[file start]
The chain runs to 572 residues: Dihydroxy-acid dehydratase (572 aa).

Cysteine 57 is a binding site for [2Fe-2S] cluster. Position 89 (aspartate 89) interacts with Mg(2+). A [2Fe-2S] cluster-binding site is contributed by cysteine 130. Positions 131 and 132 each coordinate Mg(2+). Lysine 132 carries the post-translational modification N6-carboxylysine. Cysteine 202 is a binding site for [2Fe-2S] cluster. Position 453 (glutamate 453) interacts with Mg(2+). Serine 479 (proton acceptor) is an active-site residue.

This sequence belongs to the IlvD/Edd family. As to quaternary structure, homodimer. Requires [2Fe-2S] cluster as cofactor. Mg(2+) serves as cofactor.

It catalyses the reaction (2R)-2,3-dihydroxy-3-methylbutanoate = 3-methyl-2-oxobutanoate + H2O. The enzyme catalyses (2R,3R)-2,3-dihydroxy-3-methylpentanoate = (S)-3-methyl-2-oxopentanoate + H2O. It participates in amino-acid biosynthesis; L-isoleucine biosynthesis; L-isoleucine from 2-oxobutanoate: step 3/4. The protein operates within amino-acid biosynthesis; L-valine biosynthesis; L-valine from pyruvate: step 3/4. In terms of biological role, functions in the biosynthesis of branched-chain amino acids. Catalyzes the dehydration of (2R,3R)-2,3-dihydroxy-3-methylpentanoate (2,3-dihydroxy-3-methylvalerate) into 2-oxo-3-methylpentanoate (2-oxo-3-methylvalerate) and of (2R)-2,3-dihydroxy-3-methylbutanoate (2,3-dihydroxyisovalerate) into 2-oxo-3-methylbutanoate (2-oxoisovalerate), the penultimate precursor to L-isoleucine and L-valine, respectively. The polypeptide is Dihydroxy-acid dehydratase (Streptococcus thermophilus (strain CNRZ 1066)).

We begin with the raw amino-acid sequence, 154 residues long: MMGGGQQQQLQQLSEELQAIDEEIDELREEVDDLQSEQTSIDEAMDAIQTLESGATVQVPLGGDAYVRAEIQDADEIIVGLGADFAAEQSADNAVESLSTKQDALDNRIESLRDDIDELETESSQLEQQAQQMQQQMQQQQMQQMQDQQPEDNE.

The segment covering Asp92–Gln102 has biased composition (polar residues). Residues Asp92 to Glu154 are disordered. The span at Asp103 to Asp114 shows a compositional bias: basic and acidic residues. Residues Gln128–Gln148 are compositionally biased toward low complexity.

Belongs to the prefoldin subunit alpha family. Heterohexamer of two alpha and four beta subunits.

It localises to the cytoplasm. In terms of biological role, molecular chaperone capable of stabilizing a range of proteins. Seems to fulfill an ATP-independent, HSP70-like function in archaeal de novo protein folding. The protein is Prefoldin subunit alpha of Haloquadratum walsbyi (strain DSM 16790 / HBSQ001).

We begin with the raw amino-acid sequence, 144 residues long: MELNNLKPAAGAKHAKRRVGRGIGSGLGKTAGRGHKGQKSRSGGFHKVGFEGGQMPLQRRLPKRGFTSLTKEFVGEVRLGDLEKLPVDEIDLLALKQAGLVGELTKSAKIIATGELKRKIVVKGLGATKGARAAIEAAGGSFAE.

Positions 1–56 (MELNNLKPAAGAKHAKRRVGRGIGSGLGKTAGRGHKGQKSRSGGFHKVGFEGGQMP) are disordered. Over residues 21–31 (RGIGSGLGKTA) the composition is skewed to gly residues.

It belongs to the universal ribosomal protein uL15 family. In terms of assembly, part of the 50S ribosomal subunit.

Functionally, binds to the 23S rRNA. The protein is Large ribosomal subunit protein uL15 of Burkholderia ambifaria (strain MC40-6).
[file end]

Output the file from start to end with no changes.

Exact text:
The chain runs to 572 residues: Dihydroxy-acid dehydratase (572 aa).

Cysteine 57 is a binding site for [2Fe-2S] cluster. Position 89 (aspartate 89) interacts with Mg(2+). A [2Fe-2S] cluster-binding site is contributed by cysteine 130. Positions 131 and 132 each coordinate Mg(2+). Lysine 132 carries the post-translational modification N6-carboxylysine. Cysteine 202 is a binding site for [2Fe-2S] cluster. Position 453 (glutamate 453) interacts with Mg(2+). Serine 479 (proton acceptor) is an active-site residue.

This sequence belongs to the IlvD/Edd family. As to quaternary structure, homodimer. Requires [2Fe-2S] cluster as cofactor. Mg(2+) serves as cofactor.

It catalyses the reaction (2R)-2,3-dihydroxy-3-methylbutanoate = 3-methyl-2-oxobutanoate + H2O. The enzyme catalyses (2R,3R)-2,3-dihydroxy-3-methylpentanoate = (S)-3-methyl-2-oxopentanoate + H2O. It participates in amino-acid biosynthesis; L-isoleucine biosynthesis; L-isoleucine from 2-oxobutanoate: step 3/4. The protein operates within amino-acid biosynthesis; L-valine biosynthesis; L-valine from pyruvate: step 3/4. In terms of biological role, functions in the biosynthesis of branched-chain amino acids. Catalyzes the dehydration of (2R,3R)-2,3-dihydroxy-3-methylpentanoate (2,3-dihydroxy-3-methylvalerate) into 2-oxo-3-methylpentanoate (2-oxo-3-methylvalerate) and of (2R)-2,3-dihydroxy-3-methylbutanoate (2,3-dihydroxyisovalerate) into 2-oxo-3-methylbutanoate (2-oxoisovalerate), the penultimate precursor to L-isoleucine and L-valine, respectively. The polypeptide is Dihydroxy-acid dehydratase (Streptococcus thermophilus (strain CNRZ 1066)).

We begin with the raw amino-acid sequence, 154 residues long: MMGGGQQQQLQQLSEELQAIDEEIDELREEVDDLQSEQTSIDEAMDAIQTLESGATVQVPLGGDAYVRAEIQDADEIIVGLGADFAAEQSADNAVESLSTKQDALDNRIESLRDDIDELETESSQLEQQAQQMQQQMQQQQMQQMQDQQPEDNE.

The segment covering Asp92–Gln102 has biased composition (polar residues). Residues Asp92 to Glu154 are disordered. The span at Asp103 to Asp114 shows a compositional bias: basic and acidic residues. Residues Gln128–Gln148 are compositionally biased toward low complexity.

Belongs to the prefoldin subunit alpha family. Heterohexamer of two alpha and four beta subunits.

It localises to the cytoplasm. In terms of biological role, molecular chaperone capable of stabilizing a range of proteins. Seems to fulfill an ATP-independent, HSP70-like function in archaeal de novo protein folding. The protein is Prefoldin subunit alpha of Haloquadratum walsbyi (strain DSM 16790 / HBSQ001).

We begin with the raw amino-acid sequence, 144 residues long: MELNNLKPAAGAKHAKRRVGRGIGSGLGKTAGRGHKGQKSRSGGFHKVGFEGGQMPLQRRLPKRGFTSLTKEFVGEVRLGDLEKLPVDEIDLLALKQAGLVGELTKSAKIIATGELKRKIVVKGLGATKGARAAIEAAGGSFAE.

Positions 1–56 (MELNNLKPAAGAKHAKRRVGRGIGSGLGKTAGRGHKGQKSRSGGFHKVGFEGGQMP) are disordered. Over residues 21–31 (RGIGSGLGKTA) the composition is skewed to gly residues.

It belongs to the universal ribosomal protein uL15 family. In terms of assembly, part of the 50S ribosomal subunit.

Functionally, binds to the 23S rRNA. The protein is Large ribosomal subunit protein uL15 of Burkholderia ambifaria (strain MC40-6).